By now, everyone and their mother has finished binging Netflix’s newest hit, Russian Doll. (If you haven’t–what are you waiting for? It’s eight episodes!) Here are some hand-picked book reccomendations to follow-up that strange little series.
Want another take on the Groundhog Day/stuck-in-a-time-loop scenario?
See a very different character try to solve a mystery and escape the loop in Stuart Turton’s The 7 1/2 Deaths of Evelyn Hardcastle. It’ll scratch your itch for a mind-bending puzzle box, but (fair warning) won’t provide any of the female-centering amazingness of Russian Doll. My review definitely has some complaints about the book’s treatment of secondary characters, but there’s a lot to love in this one–especially if you’re tired of being one step ahead of mysteries.
Want another flawed, lovable heroine who almost destroys her sci-fi world?
You want Jazz Bashara from Artemis by Andy Weir, author of The Martian. Jazz and Nadia are in very different settings but do have a little in common; Jazz’s arc is satisfying in some of the same ways. Obviously, this is full-on sci-fi, rather than a story with a speculative twist like Evelyn Hardcastle or Russian Doll, so you have to be ready to follow the explanations of Jazz’s world that will be crucial later on. Don’t let that scare you if you aren’t big into science fiction, though–I rarely read it, and I loved loved loved Artemis.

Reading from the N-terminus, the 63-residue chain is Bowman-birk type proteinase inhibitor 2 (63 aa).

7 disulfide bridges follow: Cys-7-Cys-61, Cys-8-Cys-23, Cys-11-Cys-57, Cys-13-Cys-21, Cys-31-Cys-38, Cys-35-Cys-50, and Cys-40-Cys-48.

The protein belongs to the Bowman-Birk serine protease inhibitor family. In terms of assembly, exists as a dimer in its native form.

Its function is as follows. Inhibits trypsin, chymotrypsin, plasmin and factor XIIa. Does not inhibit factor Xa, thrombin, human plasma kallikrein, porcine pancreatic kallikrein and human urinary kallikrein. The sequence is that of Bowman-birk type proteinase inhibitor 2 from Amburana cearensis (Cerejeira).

Want to know more about that Emily girl Nadia kept talking about?
Read the book that plays a key role in the series: Emily of New Moon by L. M. Montgomery, who, yes, also wrote Anne of Green Gables. I’ve never read it, but I might have to learn more just so I can understand how it was used in the series a little better. It looks… well, it looks like much the same story as Anne, just with a new set of characters. If it ain’t broke, I guess.
Want another tale of two people finding each other post-death, struggling to understand how their actions affect their surroundings?
Justin Reynolds’ YA speculative romance Opposite of Always strikes a very different tone than Russian Doll, and the main characters couldn’t be more different. If you’re looking for a completely different take on the time-loop repeated-death scenario, this is a great pick. Like Russain Doll, the book is a close-up of a character that asks big questions about what responsibility people have to one another. (My review)
Do you honestly just want more television?
That’s fair. I suggest The Marvelous Mrs. Maisel (Amazon original) and The Good Place (NBC, available on Netflix) as follow-ups for Russian Doll.